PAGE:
The recently-formed Irish Event Riders’ Club has “disassociated” itself from its own survey of riders regarding their experiences with the Horse Sport Ireland (HSI) high-performance programme.
The survey was undertaken ahead of the Nov 27 riders’ meeting with HSI, as the governing body prepared to advertise the Irish manager’s job currently held by Ginny Elliot.
However, the riders’ club de facto chairman Declan Cullen this week maintained there were serious flaws in the handling of the survey, which elicited some positive response, but also suggested rider dissatisfaction with Elliot.
Cullen, the equine feed consultant to HSI, said in an email: “The survey was not professionally handled nor independently managed and was open to major contamination as we discovered, as we could not clearly be sure who was involved. Any information provided by this format can’t be attributed to any Irish riders due to the unsafe means of participation of the answers and the absence of others from it.
“The questions were only used [as] a guide to a successful meeting with HSI recently and the results had no bearing for the meeting.
“So to use the survey would be very unsafe grounding of information, very suspect evidence and I totally disassociated any of the findings from myself and the Irish Event Riders Club.”
Cullen confirmed HSI were aware of the survey.
HSI declined to comment, as did Elliot. The English legend, with four Olympic medals, three European Championships and a World Championship title to her name, has said she intends to apply to retain her position. Next Thursday is the closing date for applications for the post.
* Understandably, Ireland show jumping team manager Robert Splaine has described the sale of Cian O’Connor’s Olympic bronze-medal-winning horse Blue Loyd as a blow.
As reported in the Irish Examiner on Wednesday, the 12-year-old gelding, owned by the show jumper along with Barbara and Charlie O’Reilly-Hyland, has been bought by Austrian-Canadian auto-parts magnate Frank Stronach and is destined to be ridden by a family member.
Splaine said something needed to be done quickly to encourage the retention of such horses.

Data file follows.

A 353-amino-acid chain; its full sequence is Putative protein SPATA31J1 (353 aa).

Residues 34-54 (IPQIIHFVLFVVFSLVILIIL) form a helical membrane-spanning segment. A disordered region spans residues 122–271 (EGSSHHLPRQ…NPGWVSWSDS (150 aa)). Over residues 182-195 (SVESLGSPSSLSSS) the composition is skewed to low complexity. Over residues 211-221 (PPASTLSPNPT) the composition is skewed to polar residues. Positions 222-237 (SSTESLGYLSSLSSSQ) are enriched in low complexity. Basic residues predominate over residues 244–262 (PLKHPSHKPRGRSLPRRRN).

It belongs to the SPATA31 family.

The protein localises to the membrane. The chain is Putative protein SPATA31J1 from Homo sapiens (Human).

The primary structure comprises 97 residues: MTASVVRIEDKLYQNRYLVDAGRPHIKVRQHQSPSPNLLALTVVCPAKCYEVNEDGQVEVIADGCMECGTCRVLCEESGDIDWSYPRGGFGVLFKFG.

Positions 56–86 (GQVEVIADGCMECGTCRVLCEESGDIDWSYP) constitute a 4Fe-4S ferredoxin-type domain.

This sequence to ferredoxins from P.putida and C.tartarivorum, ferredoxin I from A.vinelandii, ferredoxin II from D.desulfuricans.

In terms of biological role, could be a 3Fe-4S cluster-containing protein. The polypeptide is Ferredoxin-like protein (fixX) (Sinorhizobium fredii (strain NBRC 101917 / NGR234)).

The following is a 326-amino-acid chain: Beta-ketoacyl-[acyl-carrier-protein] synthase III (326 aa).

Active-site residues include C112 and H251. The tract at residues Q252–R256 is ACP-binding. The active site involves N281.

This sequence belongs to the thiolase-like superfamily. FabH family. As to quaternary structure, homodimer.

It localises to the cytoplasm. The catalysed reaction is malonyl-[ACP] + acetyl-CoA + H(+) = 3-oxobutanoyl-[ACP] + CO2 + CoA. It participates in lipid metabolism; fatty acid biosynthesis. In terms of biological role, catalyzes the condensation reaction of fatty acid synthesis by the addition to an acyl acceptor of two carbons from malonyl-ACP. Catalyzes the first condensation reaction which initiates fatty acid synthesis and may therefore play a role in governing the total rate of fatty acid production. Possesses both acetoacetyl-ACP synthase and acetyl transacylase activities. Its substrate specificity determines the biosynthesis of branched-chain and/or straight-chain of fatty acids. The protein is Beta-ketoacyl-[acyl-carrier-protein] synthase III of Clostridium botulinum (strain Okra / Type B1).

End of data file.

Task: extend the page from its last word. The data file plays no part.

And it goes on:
“We were lucky to have Blue Loyd, which is all thanks to Cian’s eye for spotting a good horse. He brought us our first Olympic show jumping medal and the horse is a big loss to the team.
“You cannot blame owners for seeking a return on their investment, but unless there is a system in place to encourage owners, the loss of such good horses is likely to continue,” said the Corkman.
He said the previously mooted syndication of horses should be reconsidered.
“The Dutch have a system, where they set up a non-political organisation that has invested in the purchase of top horses to be available for the riders, with the Olympics specifically in mind. This should be considered here.”
It’s worth pointing out that, Blue Loyd featured in no less than seven nations cup contests this year: Florida, La Baule, Rome, St Gallen, Rotterdam, Aachen and Dublin.
“I only began riding Blue Loyd in November of last year and what an amazing 12 months it’s been,” said O’Connor, adding that “if there’s one thing I have learned, it is that you have to enjoy the good times”.
“I am very happy also for the owners, the O’Reilly-Hylands. They have been unwavering in their support.”
O’Connor has a habit of giving his horse owners a quick return on their investment. Examples would be Temple Road (12th in the Olympics), as well as Larkhill Cruiser and K Club Lady, both Olympic reserve horses.
There is a also a certain consolation in his ability to pinpoint replacements.
“I am always looking for new horses and I am lucky to have the strongest group of owners I’ve ever had. They are happy to support me in my bid for the Rio Olympics and I will be on the lookout for good prospects,” said the 33-year-old, who is based at Meath’s Waterside Stud, but is planning a centre of excellence, “hopefully, within the next year”.
“Obviously, I would love to keep horses like Blue Loyd for myself and the country, but I need to develop my business and there is no support mechanism for keeping such horses for the Irish team,” said O’Connor, who was on his way to England, ahead of next week’s festive World Cup show at London’s Olympia.
lIt may be four years away, but Cmmdt John Ledingham feels teenage show jumper Bertram Allen is showing the potential to win him a place at the Rio de Janeiro Olympics.
The German-based 17-year-old from Wexford has made a habit of winning grands prix on the continent in recent months, while he also claimed a two-star speed class on Molly Malone — owned by his mentor Billy Twomey — in Paris recently.
“Any young man that wins grands prix with such regularity at international shows is a force to be reckoned with,” said Cmmdt Ledingham. “He would be a live candidate for the Olympics in Rio.
“He’s so talented that he can ride a range of horses and being trained by Billy Twomey, who is at the top of his sport, is a bonus.
“He is the consummate professional and it wouldn’t surprise me if the Olympics is his goal. He already has championship form, winning team gold at the European Championships at Junior level, the first team gold ever won by Ireland at that level,” said the Cmmdt Ledingham, who acted as chef d’equipe to the team, and is a possible contender for the senior show jumping manager’s post.
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